Belfast Telegraph

Lough Fea: It's the snowiest place in the UK... so we just had to have a look

Intrepid reporter Donna Deeney trudges to Lough Fea to find out if it’s really as wintry as they say

Life as a reporter presents many challenges. It’s one of the things I love most about the job, and Tuesday proved to be quite the challenge indeed.

“We want you to go to the snowiest place in the UK — a place called Lough Fea about four miles on the far side of Draperstown,” my editor said.

Based in the North West office in Londonderry, which has bizarrely escaped all the snow, I was a bit sceptical about just how much I would find in an area that’s not so far away.

Never one to turn down the chance for a bit of an adventure, though, I set off with our photographer, Glen.

Lough Fea copped an incredible 30cm of snow last Friday and another 21cm on Monday, giving it by far the heaviest falls in the UK.

It’s not clear why it gets so much snow, for while it’s up in the Sperrin Mountains, theoretically, the lough should be warmer than the surrounding area. So much for theories.

Almost an hour into the journey, there was still little sign of snow, let alone a proverbial winter wonderland, and my level of scepticism was rapidly rising. But, turning off the main road with just four miles left until I reached my destination, it all dramatically altered.

Gradually, as our car ascended into the Sperrins, the picture outside the windscreen changed and all that could be seen was snow-covered trees and fields. Amazingly, the tiny winding road I was driving on was clear.

I pulled into a car park where my long years of driving were tested as the thick snow had been compressed by other people who had come to this isolated spot before me to take in the wintry view.

Lough Fea is a quiet and isolated place on the best of days, but the mists that rose up from the lake made it look like something from mythical Avalon.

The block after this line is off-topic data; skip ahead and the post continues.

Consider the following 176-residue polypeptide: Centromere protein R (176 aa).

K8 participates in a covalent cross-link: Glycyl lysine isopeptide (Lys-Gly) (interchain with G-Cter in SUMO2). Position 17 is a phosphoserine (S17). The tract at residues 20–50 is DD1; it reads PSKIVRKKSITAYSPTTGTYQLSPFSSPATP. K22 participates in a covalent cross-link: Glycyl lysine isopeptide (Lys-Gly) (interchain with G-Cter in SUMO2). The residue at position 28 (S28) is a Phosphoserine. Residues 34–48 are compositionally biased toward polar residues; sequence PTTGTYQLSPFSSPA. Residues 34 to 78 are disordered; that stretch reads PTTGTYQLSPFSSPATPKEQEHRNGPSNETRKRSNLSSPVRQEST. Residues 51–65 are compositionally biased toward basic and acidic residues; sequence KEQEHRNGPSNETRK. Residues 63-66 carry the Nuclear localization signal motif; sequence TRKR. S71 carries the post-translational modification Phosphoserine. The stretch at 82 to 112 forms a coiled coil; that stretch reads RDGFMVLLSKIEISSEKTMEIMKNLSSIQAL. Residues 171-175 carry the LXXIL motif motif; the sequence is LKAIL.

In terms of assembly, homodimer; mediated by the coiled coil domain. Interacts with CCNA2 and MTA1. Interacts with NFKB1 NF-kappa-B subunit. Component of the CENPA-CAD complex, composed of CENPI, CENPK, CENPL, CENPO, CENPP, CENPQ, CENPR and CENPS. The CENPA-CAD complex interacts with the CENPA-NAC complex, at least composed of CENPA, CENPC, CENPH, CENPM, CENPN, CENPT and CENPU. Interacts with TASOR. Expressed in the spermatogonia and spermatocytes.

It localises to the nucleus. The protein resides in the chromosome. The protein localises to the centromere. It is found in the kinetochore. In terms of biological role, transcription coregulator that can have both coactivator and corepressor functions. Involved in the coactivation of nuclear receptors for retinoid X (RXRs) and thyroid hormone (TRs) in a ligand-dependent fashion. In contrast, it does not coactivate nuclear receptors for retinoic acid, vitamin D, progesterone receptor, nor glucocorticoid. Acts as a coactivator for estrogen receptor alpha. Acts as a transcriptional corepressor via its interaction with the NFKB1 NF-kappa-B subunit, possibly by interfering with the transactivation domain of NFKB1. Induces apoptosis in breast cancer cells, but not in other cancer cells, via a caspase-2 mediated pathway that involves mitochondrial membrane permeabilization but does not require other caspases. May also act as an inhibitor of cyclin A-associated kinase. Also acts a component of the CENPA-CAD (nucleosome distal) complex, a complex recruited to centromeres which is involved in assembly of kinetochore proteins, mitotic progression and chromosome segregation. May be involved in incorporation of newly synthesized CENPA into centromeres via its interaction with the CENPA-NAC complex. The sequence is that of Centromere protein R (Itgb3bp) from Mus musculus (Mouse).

Looking out I almost expected to see mystic maids rising to the surface.

The acres of surrounding snow blanketed all sound so that you could be forgiven for thinking it was the land that time forgot.

It seemed almost sacrilegious to speak. It was truly beautiful.

All around there was little evidence of human activity, so, imagining ourselves as intrepid explorers, we set forth.

Taking tentative steps along what I guessed was a footpath that led down to the lake, all seemed to be going well as, for once, I had appropriate footwear and the grips on my boots were holding fast.

But just a small deviation and suddenly I sank into the soft snow and just about managed to stay upright.

It is incredible that, having just left Derry where the green fields abounded an hour earlier, I was literally knee-deep in the white stuff and in danger of developing snow-blindness.

What really amazed me was that Glen and I were not the only people up at the lough.

Trevor and Louise Ferguson were there with their two tiny children — 16-month-old Alexis and baby Daisy, who was just 11 weeks-old.

I stopped to ask what madness had brought them to the lough on such a cold day.

“We wanted to build a snowman and there isn't any snow down the road where we live,” Louise explained.

‘As good a reason as any, I suppose,’ I thought as I hauled my now frozen feet out of the depths and made my way gratefully back to the relative warmth of my car. Then it was back to the office to await my next challenging assignment.

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